Neo-Platonism in Thomas : Act as manifesting the good and being

Thomas indicates in several places the primacy of the good as final cause.[1] This fundamental principle reveals the secondary role of the good as self-diffusive as a necessary context to comprehend his doctrine of the good. Having that in hand, we can understand how this functions in God and the creaturely realm:

Now each thing acts in so far as it is in act, and in acting it diffuses being and goodness to other things. Hence, it is a sign of a being’s perfection that it ‘can produce its like,’ as can be seen from the Philosopher in Meteorologica IV. Now, the nature of the good comes from its being something appetible. This is the end, which also moves the agent to act. That is why it is said that the good is diffusive of itself and of being.[2]

Everything acts to the degree that it is good. Now, God is infinite and therefore acts infinitely, but human beings act through the goodness that arises in their participation in being. Hence, the greater the participation, the greater the goodness one possess in act, the greater the ability to operate, and more intense is the act. In as much as every being is created, it has the necessary single substantial act of being, namely, existing. Although the soul can be considered an act, it cannot be considered “pure act,” unlike God, who is an unqualified pure act, because the soul of a human being is constantly dependent on God’s gift of being. Since every being desires its perfection, it desires actualization. This is why we can make a distinction of act-potency in the human person. Since, human beings desire the good, but yet do not have it; they liken most to their creator through operation and self-communication of good:

Any perfection which a creature has from its essential and accidental principles combined, God has in its entirety by his one simple act of being.[3]

Because finite beings exist in act, they necessarily desire through activity and receptivity the good that they do not yet have and sharing the good that they do have, albeit not perfectly. As we move up the chain of being, we see a higher degree of substance to diffuse, the ability to diffuse, and its inclination to diffuse.[4]

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[1] ST Ia Q.5 A.1: The essence of goodness consists in this, that it is in some way desirable. Hence the Philosopher says (Ethic. i): ‘Goodness is what all desire.’ Now it is clear that a thing is desirable only in so far as it is perfect; for all desire their own perfection;” De Veritate Q.21 A.1: First of all and principally, therefore, a being capable of perfecting another after the manner of an end is called good; but secondarily something is called good which leads to an end.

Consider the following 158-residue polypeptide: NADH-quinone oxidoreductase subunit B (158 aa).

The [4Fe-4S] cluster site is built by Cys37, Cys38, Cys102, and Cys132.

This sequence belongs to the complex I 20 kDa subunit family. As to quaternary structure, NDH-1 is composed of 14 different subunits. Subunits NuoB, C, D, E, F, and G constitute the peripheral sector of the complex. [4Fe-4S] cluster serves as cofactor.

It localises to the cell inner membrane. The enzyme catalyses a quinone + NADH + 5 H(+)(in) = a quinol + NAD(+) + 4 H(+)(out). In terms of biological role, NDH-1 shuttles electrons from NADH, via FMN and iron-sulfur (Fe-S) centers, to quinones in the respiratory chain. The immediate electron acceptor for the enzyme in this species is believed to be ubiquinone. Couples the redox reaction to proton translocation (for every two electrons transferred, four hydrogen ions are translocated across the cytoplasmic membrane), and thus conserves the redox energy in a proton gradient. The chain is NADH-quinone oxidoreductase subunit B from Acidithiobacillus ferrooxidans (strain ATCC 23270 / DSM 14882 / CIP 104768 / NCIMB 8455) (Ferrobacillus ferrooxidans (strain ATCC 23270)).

[2] SCG Book I C.37

[3] De Veritate Q.21 A.5

[4] The doctrine of the good as self-diffusive plays an important role within the context of creation as well. God by creating necessarily communicates himself. This is pertinent to any Imago Dei theology which has striking implications to the doctrine of theosis.

4 Responses to Neo-Platonism in Thomas : Act as manifesting the good and being

  1. Iamblichus,

    Neoplatonism isn’t the bad guy, since I’m fairly Neoplatonic. I would say the guys you mention (Dionysius, Maximus, Gregory) drink much from it, but modify much of it to be compatible with the Orthodox conception of God not to mention their own existential experience of Him.

    If it weren’t for Thomas’s conception of simplicity, I largely would not have a problem with what is being stated in relation to the good as manifested in act. The infinite uncreate energies are the natural going forth of the essence, so God always has infinite number of things to will and diffuse Himself without necessarily creating. As Maximus says, God never ceases from good things because he never began them.

    Photius

  2. Perry Robinson says:

    Iamblichus,

    Neoplatonism or late platonism is a rather plastic system. I think the One in say Plotinus is one or absolutely simple which is why it is beyond choice which is why the world is necessary. While it is true that later platonists from Plotinus said that the One was even beyond being one I don’t think this is the case for Plotinus and others. The kind of simplicity and necessary creation in Ennead 6. tractate 7-9 is pretty much what Aquinas and the scholastics are wrestling with, which is why they have a problem putting it together with a Christian view of creation.

    Moreover while Maximus for instance is neoplatonic (who isn’t?) he certainly corrects and modifies it to avoid Origenistic conclusions. So I think Daniel’s complaint is about the implicit origenism in Thomas and Co rather than Neoplatonism per se.

  3. Iamblichus says:

    Sorry about the double post. I only mean to suggest caution in assuming that we know precisely what “neoplatonism” means.

    For instance, the assertion that the One’s emanation is “necessary” because of “its” “absolute simplicity,” and thus is at odds with the Christian doctrine of free creation and human free will, is not necessarily true. The Neoplatonic One is, paradoxically, beyond absolute simplicity precisely because it can produce from itself (and not from pre-existent ‘nihilo-stuff’) the quasi-intelligible effects of its one-many being energia.

    Of couse, what St. Thomas happened to believe about God is another issue.

  4. Iamblichus says:

    And, I assume you intend to imply that neoplatonism is the bad guy? Tell that to Nyssa, Dionysius and Maximus.

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